Wednesday, August 19, 2009

SCOTUS Grants Troy Davis Evidentiary Hearing

Troy Davis has been granted an evidentiary hearing. Reuters reports from Washington, D.C.:
The U.S. Supreme Court on Monday granted an appeal by a man sentenced to death in Georgia for the murder of a policeman, ruling he should get a hearing to assess what he says is new evidence showing his innocence.

The justices transferred the case of Troy Davis to a U.S. District Court in Georgia for a hearing and determination of his claims that new witnesses will clearly establish his innocence. (Reuters)
Only two SCOTUS justices opposed granting Davis a hearing. Can you guess who?
We are relieved that the Supreme Court has ordered a lower court to reconsider the conviction of a Georgia death row inmate who may be innocent. In a shocking dissent, Justices Antonin Scalia and Clarence Thomas dismissed the idea that the courts have a duty to ensure that they are not putting an innocent man to death.

We hope that the Georgia court will see that justice is done. And that the other justices will make clear in future cases that the Constitution prohibits the execution of death row inmates who can produce convincing evidence that they are innocent. (from yesterday's editorial in New York Times)
I'm convinced that Clarence Thomas, who is from the Savannah area, doesn't just love white people but hates black people, loathes himself. How could a black man who claims he understands the law and seeks justice, knowing that the prisons overflow with black men who may be innocent, argue that the courts have no duty to ensure that innocent people aren't being put to death?

Obviously, the color of the person on death row should not matter. If you deserve a new trial, you deserve a new trial. But one must wonder what the hell goes on in Clarence Thomas's mind. Is he so desperate to disclaim his black skin that he would sign a potentially innocent black man's death warrant that easily? As said in the NYT editorial, the idea of coolly putting to death an innocent man while hiding behind a cold misinterpretation of the law is "barbaric."

No, I don't have a comment on Scalia because it's Scalia. Safe to say I'm impressed with neither of the men.

I learned of Davis' good news from the work of a friend, poet and novelist Aberjhani; however, the Troy Davis case is not new to me. Here is YouTube video I posted the first time I wrote about Davis's case.

Despite witnesses recanting their testimony that Davis shot and killed Savannah Police Officer Mark MacPhail, and the support of groups like Amnesty USA, the Innocence Project, and the NAACP, Davis has remained in prison. His repeated requests for a new trial denied. Black bloggers with many others have worked consistently to advance Davis's cause, promoting the I Am Troy and the I Am Troy Davis campaigns, and so with this granting of an evidentiary hearing, a small victory may be celebrated. Per CNN, this ruling from SCOTUS also grants Davis another stay of execution.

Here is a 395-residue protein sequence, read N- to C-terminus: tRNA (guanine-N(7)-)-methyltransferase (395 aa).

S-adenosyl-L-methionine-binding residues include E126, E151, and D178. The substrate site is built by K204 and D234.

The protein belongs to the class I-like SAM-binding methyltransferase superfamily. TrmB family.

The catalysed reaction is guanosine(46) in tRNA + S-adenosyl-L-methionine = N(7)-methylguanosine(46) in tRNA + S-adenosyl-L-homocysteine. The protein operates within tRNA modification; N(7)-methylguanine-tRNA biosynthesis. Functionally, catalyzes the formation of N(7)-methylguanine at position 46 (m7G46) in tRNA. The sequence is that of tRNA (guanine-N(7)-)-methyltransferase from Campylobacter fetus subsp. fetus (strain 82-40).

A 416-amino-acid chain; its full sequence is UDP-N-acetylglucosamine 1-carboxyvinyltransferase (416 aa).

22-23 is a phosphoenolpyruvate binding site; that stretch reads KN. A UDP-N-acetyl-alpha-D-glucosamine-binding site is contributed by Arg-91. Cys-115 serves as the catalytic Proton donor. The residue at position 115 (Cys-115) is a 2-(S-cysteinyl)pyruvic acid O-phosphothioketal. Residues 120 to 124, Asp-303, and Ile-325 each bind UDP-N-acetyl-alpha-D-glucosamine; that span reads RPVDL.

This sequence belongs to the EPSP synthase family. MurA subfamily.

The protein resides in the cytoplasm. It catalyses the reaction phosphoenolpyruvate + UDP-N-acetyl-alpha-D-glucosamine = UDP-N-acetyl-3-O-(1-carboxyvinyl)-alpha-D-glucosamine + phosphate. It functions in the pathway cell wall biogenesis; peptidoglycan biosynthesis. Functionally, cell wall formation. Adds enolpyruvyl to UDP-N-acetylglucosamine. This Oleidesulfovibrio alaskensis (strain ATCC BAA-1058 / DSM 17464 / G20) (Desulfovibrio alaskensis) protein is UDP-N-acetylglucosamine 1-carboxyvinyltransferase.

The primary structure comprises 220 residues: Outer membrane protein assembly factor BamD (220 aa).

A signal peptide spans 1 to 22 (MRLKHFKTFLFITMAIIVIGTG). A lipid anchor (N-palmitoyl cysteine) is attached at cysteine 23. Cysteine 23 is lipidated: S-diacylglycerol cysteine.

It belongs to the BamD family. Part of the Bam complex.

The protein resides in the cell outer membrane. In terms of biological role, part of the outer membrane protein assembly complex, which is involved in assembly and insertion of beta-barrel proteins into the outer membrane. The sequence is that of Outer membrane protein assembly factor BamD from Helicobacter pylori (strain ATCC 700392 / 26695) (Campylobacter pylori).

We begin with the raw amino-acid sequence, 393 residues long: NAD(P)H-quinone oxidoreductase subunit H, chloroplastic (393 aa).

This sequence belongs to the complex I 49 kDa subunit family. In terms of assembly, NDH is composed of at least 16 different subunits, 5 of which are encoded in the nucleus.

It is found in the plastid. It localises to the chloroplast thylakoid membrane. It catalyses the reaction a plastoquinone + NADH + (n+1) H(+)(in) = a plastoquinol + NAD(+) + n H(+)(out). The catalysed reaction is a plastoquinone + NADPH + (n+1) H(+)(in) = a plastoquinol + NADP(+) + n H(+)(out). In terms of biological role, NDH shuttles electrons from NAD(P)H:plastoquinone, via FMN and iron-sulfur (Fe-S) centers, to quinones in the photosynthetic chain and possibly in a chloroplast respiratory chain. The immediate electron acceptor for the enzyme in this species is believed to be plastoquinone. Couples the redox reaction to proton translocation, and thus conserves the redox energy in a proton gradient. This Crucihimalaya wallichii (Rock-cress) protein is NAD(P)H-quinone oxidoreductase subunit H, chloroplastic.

Here's a little bit of history on Davis's case as written by Aberjhani at his Examiner site.
Very few court cases in recent U.S history have generated the kind of intensified focus, lingering controversy, and international scrutiny as that of Davis, the 40-year-old African-American man currently sitting on death row at the Georgia Diagnostic and Classification State Prison for the August 19, 1989 murder of the White American off-duty Savannah police officer, Mark Allen MacPhail. August 19, 2009, will mark the twentieth anniversary of MacPhail’s death and commemorate as well the number of years many people have expressed doubt about Davis’ guilt in the case.

The fact is Davis was indicted for the murder November 15, 1989, by the Superior Court of Chatham County for the murder of Mark MacPhail and convicted and sentenced to death on August 28, 1991. Since then, Davis has filed several for appeals—in 1994, 2001, and 2007–– to stay his execution and request a new trial. Each time, his request has been denied and he has barely avoided execution by a few days or weeks. While the Supreme Court halted Davis’ execution before going on recess for the summer, it delayed until reconvening any decision to hear Davis' appeal and possibly order a new trial.

The primary problem with Davis’ case—outside the fact of MacPhail’s tragic death —is that nothing about it is clear. Out of the nine non-police witnesses whose testimonies helped convict Davis, seven later recanted their testimonies and claimed they were either coerced into submitting false testimonies the first time, or did so without certainty regarding their statements. Moreover, a number of “new witnesses” have come forward to claim they saw another man, an apparent acquaintance of Davis’ known as Sylvester “Red” Coles, commit the murder. (source)
The New York Times editorial quoted earlier is entitled "The Court's Duty" and continues:
The Supreme Court ordered a federal district court to “receive testimony and make findings of fact” about whether the new evidence clearly establishes that Mr. Davis is not guilty. Such a hearing is the best vehicle for getting at the truth — and for possibly rescuing an innocent man. There is no excuse for not having one. (NYT)
Exactly right! No excuse.

I'm sympathetic to the concerns of the MacPhail family. As expected they have been adamantly opposed to a new trial for Troy Davis, but if it were my loved one and this many questions lingered, if so-called eye witnesses recanted, I'd want answers and not just any answers but the truth. I'd want the proven murderer in jail, not the nearest suspect sitting in a cell giving me a false sense of closure.

1 comment:

Unknown said...

Thanx for the 'link-love' in your message. I agree with your closely paragraph about the McPhail family. I want them to find peace as well ... I just want the peace based on truth.

peace, Villager